According to a Curtiss procure there was an option for 1/4" back armour on Hawk 75A, it seems that at least many of the Hawk 75As which Finns got had that back armour installed and some even had self-sealing wing tanks.

    Juha
     
  9. Shortround6

    Shortround6 Well-Known Member

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    I am not saying it wasn't possible but when you stick that stuff in the performance (especially climb and altitude) will go down. British were sending the Hawks to India and other places away from Western Europe in the summer/fall of 1940.

    You also have 3-4 different engines being used in the Hawks along with different armament layouts so getting really good performance figures is a bit hard. You also have the P&W engines rated at 2550 rpm on a P-36 (American) for "flight" but allowed to run at 2700 rpm for take-off so we are not sure what rpm was used to hit which performance numbers. ( It seems at 2550rpm the P-36A could NOT break 300mph?)
     
  10. Lefa

    Lefa Member

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    Finnish Forces - Finnish Curtiss P-36 Hawk

    Finland used 87 octane fuel, so the factory performance levels were not achieved.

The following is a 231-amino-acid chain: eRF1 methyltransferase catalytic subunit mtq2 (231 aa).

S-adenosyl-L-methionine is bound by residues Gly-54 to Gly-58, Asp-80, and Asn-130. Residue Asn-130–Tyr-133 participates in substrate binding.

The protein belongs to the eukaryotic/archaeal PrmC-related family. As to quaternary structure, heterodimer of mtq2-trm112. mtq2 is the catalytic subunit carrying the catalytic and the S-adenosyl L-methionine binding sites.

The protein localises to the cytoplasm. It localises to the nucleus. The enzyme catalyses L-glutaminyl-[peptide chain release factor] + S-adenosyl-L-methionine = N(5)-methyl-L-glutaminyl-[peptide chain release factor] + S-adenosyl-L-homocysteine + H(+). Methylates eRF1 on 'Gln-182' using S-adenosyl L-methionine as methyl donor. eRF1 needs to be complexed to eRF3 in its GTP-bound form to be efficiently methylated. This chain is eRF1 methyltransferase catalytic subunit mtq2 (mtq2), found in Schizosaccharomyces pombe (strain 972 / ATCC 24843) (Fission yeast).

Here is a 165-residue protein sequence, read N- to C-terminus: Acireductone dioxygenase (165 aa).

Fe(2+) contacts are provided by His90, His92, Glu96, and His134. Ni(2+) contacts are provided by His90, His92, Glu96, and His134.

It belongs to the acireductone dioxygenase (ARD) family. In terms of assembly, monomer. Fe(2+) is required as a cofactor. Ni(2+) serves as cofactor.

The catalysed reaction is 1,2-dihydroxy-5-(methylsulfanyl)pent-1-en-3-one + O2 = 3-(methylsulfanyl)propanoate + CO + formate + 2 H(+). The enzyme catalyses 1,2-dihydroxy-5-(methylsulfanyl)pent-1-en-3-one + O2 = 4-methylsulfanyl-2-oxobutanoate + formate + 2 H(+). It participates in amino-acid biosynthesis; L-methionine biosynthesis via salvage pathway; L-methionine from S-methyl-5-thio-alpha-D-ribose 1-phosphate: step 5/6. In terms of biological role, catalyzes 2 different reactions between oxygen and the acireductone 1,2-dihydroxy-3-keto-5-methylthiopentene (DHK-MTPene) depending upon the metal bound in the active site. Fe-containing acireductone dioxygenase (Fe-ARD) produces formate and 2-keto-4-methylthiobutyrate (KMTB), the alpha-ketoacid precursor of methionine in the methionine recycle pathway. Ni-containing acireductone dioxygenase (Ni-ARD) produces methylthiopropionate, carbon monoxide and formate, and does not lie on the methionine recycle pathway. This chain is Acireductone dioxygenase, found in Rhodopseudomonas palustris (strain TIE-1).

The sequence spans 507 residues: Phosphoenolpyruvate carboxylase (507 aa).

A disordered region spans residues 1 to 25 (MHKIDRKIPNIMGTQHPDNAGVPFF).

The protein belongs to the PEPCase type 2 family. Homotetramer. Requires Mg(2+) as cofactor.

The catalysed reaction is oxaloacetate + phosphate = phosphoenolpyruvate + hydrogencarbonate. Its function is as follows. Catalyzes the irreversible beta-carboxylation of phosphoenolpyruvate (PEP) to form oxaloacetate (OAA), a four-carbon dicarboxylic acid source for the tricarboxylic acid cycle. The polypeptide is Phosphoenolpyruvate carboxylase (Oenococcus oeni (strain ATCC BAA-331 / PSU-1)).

The plane had slower and climbed worse than the Brewster.

    Against old Russian planes it perform well, but I do not think that it possible against Bf 109 E model.
     
  11. Juha

    Juha Well-Known Member

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    As JoeB wrote earlier: “In the Battle of France period, as given case by case in "Battle of France Then and Now" by Cornwell:
    Spitfires downed 24 Bf109E's for 32 Spitfires shot down by Bf109E's, .75:1
    Hurricane: 74:151, .49:1
    Hawk 75: 23:38, .61:1
    D.520: 14:30, .47:1.”

    see:http://www.ww2aircraft.net/forum/aviation/dewoitone-d-520-vs-spitfire-bf-109-a-24052-2.html

    So during the BoF Hawk-75As did better than Hurris against 109Es but worse than Spits. The BoB was different than the BoF, a pure air war versus a massive ground attack with powerful air support but Hawk wasn't helpless against 109Es.

    Juha
     
  12. Juha

    Juha Well-Known Member